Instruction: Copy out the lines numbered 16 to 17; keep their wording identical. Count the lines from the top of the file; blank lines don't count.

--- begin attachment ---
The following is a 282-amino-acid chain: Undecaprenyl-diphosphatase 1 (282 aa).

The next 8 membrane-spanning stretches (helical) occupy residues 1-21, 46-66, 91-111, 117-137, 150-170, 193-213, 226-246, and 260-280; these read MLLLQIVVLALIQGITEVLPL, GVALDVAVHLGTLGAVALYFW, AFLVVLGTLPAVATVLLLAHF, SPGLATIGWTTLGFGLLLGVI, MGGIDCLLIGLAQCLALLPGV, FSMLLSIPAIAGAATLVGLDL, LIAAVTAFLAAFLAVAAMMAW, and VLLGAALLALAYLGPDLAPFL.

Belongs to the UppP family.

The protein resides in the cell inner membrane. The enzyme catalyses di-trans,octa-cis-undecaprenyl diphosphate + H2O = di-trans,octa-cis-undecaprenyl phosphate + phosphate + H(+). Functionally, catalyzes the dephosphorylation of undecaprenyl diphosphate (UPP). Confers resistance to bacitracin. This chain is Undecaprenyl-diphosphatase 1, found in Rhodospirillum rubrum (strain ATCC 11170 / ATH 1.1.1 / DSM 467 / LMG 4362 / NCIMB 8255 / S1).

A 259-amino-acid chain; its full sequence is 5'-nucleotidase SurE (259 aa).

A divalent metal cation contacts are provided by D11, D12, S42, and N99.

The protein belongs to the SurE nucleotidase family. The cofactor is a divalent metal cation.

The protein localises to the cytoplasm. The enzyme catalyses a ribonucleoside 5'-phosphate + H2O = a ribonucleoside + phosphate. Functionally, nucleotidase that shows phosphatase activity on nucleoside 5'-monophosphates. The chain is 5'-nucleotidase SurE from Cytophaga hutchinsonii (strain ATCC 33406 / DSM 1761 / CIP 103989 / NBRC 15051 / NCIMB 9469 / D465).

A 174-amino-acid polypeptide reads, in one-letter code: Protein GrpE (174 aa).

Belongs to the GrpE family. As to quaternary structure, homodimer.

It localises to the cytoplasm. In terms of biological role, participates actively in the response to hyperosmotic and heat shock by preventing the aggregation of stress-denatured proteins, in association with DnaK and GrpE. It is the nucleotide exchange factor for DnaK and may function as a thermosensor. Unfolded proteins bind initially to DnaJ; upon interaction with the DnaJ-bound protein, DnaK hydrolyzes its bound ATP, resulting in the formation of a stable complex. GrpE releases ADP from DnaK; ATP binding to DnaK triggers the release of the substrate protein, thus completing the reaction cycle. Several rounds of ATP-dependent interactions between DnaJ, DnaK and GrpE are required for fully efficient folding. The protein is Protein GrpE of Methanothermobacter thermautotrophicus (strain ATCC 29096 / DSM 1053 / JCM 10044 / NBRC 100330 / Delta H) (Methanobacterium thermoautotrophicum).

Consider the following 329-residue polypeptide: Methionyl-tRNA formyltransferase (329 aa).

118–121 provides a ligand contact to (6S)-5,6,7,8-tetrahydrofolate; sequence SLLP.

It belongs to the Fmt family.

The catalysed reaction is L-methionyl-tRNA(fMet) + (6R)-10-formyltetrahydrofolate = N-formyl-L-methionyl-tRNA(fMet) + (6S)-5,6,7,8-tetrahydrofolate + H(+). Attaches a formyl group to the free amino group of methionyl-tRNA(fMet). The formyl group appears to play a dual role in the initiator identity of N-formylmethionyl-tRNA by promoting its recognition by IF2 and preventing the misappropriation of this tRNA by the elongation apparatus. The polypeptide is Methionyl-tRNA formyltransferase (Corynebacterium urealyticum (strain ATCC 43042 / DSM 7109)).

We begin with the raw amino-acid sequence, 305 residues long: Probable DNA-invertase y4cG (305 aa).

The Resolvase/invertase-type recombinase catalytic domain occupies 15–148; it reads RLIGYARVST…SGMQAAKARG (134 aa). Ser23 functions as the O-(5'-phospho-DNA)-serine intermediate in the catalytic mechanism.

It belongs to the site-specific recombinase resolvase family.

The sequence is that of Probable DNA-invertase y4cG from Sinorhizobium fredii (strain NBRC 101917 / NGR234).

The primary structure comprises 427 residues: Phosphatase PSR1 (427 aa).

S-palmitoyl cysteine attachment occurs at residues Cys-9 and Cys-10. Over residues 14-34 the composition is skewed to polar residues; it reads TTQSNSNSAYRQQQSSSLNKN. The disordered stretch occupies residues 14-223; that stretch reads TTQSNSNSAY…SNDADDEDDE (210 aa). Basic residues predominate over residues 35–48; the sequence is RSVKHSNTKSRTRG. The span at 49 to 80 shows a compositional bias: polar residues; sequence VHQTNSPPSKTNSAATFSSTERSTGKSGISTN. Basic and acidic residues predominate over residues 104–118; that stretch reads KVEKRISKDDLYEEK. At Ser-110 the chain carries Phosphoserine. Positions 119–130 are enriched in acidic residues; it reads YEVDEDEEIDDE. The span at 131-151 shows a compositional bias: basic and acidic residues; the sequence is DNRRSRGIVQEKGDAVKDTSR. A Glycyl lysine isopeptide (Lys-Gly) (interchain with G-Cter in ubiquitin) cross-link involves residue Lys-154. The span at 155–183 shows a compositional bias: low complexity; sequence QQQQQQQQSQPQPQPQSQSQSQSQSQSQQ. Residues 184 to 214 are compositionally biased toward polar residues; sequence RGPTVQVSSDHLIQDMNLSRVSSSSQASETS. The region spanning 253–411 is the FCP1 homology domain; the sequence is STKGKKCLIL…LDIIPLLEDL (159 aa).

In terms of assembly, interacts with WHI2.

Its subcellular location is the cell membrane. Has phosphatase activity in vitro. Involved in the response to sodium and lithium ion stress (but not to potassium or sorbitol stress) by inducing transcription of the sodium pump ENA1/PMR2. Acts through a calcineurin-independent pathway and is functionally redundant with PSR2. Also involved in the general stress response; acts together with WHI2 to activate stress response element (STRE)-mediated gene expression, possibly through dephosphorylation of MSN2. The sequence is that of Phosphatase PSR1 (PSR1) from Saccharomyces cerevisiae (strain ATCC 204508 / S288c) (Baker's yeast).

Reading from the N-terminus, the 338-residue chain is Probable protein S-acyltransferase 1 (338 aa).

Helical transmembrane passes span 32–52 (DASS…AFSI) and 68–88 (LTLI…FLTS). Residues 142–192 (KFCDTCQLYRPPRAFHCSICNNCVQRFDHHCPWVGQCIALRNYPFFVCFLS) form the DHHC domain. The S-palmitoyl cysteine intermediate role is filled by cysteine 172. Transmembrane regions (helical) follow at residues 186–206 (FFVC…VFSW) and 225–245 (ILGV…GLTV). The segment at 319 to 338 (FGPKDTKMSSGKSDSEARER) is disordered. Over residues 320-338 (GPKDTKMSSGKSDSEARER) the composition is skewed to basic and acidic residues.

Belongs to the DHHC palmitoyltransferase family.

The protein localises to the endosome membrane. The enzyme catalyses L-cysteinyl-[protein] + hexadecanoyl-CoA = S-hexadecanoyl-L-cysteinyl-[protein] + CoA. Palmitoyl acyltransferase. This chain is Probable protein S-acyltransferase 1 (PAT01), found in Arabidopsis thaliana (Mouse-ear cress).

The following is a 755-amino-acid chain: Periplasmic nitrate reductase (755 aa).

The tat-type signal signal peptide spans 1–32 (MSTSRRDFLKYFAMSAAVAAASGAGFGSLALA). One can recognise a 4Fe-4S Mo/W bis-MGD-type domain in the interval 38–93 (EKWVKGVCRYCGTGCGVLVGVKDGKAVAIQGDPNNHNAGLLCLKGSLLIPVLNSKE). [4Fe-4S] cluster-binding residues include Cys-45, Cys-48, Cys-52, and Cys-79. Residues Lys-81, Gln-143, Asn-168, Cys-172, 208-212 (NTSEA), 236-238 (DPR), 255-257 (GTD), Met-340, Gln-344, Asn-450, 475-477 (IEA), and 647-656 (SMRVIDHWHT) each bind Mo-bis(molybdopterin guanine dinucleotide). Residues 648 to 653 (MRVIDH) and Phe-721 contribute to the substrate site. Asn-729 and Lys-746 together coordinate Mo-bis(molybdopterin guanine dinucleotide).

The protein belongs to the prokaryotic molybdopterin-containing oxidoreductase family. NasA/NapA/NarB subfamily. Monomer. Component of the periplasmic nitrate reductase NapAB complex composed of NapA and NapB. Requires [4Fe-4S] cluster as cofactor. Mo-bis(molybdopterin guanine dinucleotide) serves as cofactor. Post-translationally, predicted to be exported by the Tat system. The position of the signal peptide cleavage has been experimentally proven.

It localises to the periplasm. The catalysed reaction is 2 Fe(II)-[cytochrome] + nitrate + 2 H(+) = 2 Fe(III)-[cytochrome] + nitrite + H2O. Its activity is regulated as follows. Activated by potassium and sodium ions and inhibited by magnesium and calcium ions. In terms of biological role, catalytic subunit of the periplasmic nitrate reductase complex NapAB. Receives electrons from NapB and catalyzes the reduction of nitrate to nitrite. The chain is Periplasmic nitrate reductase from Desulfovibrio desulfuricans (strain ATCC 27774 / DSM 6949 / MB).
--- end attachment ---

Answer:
We begin with the raw amino-acid sequence, 305 residues long: Probable DNA-invertase y4cG (305 aa).

The Resolvase/invertase-type recombinase catalytic domain occupies 15–148; it reads RLIGYARVST…SGMQAAKARG (134 aa). Ser23 functions as the O-(5'-phospho-DNA)-serine intermediate in the catalytic mechanism.